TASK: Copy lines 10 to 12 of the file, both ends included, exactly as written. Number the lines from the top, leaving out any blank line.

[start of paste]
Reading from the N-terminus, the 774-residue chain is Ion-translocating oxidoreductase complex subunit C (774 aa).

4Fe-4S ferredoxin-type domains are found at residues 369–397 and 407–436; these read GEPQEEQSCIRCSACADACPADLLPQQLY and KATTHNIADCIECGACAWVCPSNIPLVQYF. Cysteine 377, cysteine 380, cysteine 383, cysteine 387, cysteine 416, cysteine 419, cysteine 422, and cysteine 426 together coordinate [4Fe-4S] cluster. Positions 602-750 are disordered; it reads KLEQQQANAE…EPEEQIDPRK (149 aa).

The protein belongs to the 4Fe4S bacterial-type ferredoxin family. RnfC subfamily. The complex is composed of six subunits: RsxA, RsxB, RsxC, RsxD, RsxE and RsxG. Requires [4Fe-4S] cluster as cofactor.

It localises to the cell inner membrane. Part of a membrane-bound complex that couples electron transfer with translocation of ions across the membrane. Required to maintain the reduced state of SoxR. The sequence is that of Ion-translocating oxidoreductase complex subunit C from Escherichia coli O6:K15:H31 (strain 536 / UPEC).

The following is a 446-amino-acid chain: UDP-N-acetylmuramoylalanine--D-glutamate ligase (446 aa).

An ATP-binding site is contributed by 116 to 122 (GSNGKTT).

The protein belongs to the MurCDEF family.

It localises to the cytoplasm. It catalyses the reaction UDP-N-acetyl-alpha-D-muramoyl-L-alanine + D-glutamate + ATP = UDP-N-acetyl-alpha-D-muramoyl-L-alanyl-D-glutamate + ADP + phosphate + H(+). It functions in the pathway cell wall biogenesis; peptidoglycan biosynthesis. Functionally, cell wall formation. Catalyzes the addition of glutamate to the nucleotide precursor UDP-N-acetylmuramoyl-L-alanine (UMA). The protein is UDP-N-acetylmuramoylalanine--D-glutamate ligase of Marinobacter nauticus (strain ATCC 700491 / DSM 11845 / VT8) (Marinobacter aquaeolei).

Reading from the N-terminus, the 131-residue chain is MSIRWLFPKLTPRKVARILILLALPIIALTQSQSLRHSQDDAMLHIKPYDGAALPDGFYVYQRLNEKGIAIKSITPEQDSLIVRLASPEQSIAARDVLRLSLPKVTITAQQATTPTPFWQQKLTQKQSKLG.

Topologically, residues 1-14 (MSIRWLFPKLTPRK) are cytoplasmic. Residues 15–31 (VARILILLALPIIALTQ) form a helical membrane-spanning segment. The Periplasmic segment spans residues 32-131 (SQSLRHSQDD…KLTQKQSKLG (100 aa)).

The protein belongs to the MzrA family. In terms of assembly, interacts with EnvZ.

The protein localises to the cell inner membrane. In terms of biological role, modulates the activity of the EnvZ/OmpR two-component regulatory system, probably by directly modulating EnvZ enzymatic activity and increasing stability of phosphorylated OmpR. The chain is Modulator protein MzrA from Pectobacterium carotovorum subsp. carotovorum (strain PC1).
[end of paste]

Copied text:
Topologically, residues 1-14 (MSIRWLFPKLTPRK) are cytoplasmic. Residues 15–31 (VARILILLALPIIALTQ) form a helical membrane-spanning segment. The Periplasmic segment spans residues 32-131 (SQSLRHSQDD…KLTQKQSKLG (100 aa)).

The protein belongs to the MzrA family. In terms of assembly, interacts with EnvZ.

The protein localises to the cell inner membrane. In terms of biological role, modulates the activity of the EnvZ/OmpR two-component regulatory system, probably by directly modulating EnvZ enzymatic activity and increasing stability of phosphorylated OmpR. The chain is Modulator protein MzrA from Pectobacterium carotovorum subsp. carotovorum (strain PC1).